More awarding organisations distance themselves from troubled provider
Two further awarding organisations have cut ties with Bright Assessing less than three months after NCFE told the troubled provider to stop running its qualifications.
OCR said it would not be dealing with “any new candidates” for the Warwickshire-based provider and fellow awarding body Ascentis said it had “withdrawn recognition with immediate effect”.
The dual move is understood to have left Warwickshire-based Bright without an awarding organisation.
NCFE (formerly the Northern Council
for Further Education) announced in February it had stopped certificating Bright courses after its investigation into allegations of malpractice.
The findings have not been made public, but a Bright spokesperson said it “vigorously disputes both the findings and the sanction” and lodged an appeal, which is currently in a third review stage.
A spokesperson for OCR said: “OCR is not certificating any new candidates. We will do our best to help any candidates that are currently registered with OCR.”
However, Bright was still displaying OCR’s logo on its website and also advertising teaching, assessing, back-to-work, and business-related courses as FE Week went to press.
A spokesperson for Ascentis said: “Ascentis has withdrawn recognition with immediate effect. Students registered with us will have the opportunity to be placed elsewhere.”
Bright chief executive Krissy Charles-Jones declined to comment on whether any awarding organisations were still accrediting Bright’s courses. She said: “We have terminated our agreement with OCR for all future learners…. They have not informed us that we are under any investigation.
“We terminated our agreement with Ascentis more than six months ago and only put a few learners through them.”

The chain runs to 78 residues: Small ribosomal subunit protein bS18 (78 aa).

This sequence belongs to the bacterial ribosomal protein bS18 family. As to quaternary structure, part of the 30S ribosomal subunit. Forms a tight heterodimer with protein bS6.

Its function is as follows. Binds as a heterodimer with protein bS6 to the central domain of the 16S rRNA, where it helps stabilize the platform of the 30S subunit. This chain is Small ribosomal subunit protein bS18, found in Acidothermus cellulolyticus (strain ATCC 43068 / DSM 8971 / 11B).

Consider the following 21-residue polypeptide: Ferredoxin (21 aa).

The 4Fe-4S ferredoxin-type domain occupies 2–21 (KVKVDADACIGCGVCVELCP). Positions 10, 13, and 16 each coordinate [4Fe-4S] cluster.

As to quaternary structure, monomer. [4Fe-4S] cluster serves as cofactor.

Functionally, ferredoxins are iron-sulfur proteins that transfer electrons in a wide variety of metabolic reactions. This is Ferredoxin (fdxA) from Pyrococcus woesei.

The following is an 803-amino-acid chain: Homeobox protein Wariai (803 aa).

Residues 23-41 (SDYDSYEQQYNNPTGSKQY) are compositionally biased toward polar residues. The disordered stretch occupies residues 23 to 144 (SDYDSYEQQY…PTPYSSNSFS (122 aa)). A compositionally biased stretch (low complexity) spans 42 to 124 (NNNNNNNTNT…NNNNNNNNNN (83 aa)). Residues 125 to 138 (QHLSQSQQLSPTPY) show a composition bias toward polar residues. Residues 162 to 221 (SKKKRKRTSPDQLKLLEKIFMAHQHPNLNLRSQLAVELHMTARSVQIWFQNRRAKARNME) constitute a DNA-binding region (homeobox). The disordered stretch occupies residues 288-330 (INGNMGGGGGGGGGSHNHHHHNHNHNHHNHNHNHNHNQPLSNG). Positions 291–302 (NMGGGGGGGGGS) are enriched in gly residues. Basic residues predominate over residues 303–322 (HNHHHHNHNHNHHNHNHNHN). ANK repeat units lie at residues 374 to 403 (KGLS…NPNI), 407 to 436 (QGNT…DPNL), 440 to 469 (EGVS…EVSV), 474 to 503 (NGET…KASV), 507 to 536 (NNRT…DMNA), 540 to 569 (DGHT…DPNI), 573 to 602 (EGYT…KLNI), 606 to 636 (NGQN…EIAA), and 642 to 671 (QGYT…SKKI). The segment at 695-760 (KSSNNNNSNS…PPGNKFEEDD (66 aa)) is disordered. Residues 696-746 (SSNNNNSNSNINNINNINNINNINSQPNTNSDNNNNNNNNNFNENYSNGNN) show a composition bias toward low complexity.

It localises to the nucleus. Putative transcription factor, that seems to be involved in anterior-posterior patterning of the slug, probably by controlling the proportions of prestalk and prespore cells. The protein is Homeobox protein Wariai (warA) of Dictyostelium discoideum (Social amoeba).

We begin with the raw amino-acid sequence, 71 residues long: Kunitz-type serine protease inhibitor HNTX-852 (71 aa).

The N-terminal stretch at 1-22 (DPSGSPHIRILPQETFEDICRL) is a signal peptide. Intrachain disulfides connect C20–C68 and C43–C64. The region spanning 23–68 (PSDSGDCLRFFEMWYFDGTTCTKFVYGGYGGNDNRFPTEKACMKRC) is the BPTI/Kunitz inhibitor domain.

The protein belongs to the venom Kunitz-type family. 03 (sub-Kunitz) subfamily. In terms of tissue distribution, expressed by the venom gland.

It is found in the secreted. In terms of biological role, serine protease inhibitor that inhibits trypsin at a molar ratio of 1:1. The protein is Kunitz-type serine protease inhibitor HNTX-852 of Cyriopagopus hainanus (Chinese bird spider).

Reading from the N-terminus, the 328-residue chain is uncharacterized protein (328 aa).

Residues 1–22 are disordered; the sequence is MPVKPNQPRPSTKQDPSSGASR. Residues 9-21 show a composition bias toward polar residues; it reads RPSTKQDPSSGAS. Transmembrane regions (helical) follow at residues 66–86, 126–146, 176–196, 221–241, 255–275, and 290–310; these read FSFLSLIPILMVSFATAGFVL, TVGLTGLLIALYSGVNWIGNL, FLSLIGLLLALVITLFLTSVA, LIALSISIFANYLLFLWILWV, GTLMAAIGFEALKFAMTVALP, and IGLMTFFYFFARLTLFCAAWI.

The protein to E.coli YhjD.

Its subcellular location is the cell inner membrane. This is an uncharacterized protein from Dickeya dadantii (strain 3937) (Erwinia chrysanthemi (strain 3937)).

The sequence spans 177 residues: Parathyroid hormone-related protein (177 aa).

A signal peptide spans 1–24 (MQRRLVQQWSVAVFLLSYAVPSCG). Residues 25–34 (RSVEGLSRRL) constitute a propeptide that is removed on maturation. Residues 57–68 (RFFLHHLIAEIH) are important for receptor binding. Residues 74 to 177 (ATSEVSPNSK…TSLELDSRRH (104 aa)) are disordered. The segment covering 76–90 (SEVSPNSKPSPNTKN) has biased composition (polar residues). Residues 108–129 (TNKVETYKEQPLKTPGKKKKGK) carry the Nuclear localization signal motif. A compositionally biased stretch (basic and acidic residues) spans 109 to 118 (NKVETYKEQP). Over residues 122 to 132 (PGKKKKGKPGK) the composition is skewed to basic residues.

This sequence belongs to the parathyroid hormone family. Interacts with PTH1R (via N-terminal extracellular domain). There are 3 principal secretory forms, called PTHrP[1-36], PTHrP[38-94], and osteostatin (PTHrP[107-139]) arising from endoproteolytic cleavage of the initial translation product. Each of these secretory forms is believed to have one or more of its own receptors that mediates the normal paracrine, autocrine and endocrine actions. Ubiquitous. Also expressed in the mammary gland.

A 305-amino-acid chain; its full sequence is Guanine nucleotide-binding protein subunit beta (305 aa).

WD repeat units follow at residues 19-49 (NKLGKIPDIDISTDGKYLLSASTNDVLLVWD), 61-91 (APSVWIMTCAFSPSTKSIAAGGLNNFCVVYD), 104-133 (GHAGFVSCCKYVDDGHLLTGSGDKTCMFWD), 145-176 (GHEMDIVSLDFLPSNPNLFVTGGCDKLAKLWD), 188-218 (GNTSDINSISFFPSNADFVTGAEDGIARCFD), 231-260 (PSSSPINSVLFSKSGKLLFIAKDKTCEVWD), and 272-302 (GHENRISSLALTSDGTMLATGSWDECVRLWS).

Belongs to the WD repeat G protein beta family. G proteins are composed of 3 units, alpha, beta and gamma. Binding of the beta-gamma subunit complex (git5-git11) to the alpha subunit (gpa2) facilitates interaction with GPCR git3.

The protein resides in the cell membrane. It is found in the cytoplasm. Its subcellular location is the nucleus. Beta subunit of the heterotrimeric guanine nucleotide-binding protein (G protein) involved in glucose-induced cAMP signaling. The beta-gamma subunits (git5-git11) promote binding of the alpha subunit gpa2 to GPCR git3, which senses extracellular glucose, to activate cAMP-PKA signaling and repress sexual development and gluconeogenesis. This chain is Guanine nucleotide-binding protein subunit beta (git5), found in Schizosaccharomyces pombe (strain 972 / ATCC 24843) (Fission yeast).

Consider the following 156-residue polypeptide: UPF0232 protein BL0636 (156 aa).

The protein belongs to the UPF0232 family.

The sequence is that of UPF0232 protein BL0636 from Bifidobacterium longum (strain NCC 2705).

She added: “We are currently working to ensure all learners will be supported by an awarding body and determining which it will be. We aim to do this by May 16. Our main priority is to the learners.”
Bright was advertising the Highfield Awarding Body for Compliance (HABC) on its website until earlier this year when, according to HABC, the provider was suspended from running any HABC qualifications.
But, Ms Charles-Jones said: “We were never approved or used by Highfields and I didn’t ever sign any application or agreement to do so. They approached us to work with us but we decided not to do so. We have never done any learning or registrations through them.”
Meanwhile, an NCFE spokesperson confirmed that Bright had lost the first two stages of the awarding organisation’s appeals process.
Bright has entered the third and final NCFE appeal stage, due to conclude by the end of the month, with an Ofqual investigation the next possible stage.
“We are only going through the NCFE appeal process so we can progress our complaint about them to Ofqual,” said Ms Charles Jones.
However, an Ofqual spokesperson told FE Week in February: “NCFE kept us informed throughout its investigations into allegations of malpractice at Bright. We consider the action it has taken to be appropriate to protect the integrity of its qualifications and the interests of those taking them.”
Bright was listed on the Skills Funding Agency’s website on March 27 this year as a subcontractor for Chesterfield College, through a contract worth £1,175,000, Avant Partnership, through a £136,194 contract, and the Derbyshire Network, through a £22,000 contract.
Chesterfield College and Avant Partnership confirmed their Bright contracts had concluded and the Derbyshire Network declined to comment.
Ofqual said it was “being kept up-to-date” on the NCFE appeals process and enquiries should be made to its helpline on 0300 3033346.
Learners should email email@example.com, firstname.lastname@example.org, or email@example.com for advice.
Learners paying price
With OCR and Ascentis both distancing themselves from troubled provider Bright Assessing, and NCFE having done the same earlier this year, it’s clear something’s not right.
To her credit, Bright chief executive Krissy Charles Jones answered our initial queries as to what was going on — but the reply was one that pointed blame elsewhere.
It was Bright that terminated contracts or turned them down, she says. It was also, she told us, the last response she would be giving.
It’s a situation that’s getting more and more desperate by the hour as FE Week continues to receive pleas from apparent learners seeking advice on their missing logbooks, portfolios, qualifications and payments.
To this end, FE Week has ensured learners have the contact details of the relevant awarding organisations, and Ofqual has also provided details of a helpline.
But it remains a terrible position for learners to find themselves in and one that will damage the good name of the sector.
Chris Henwood, FE Week editor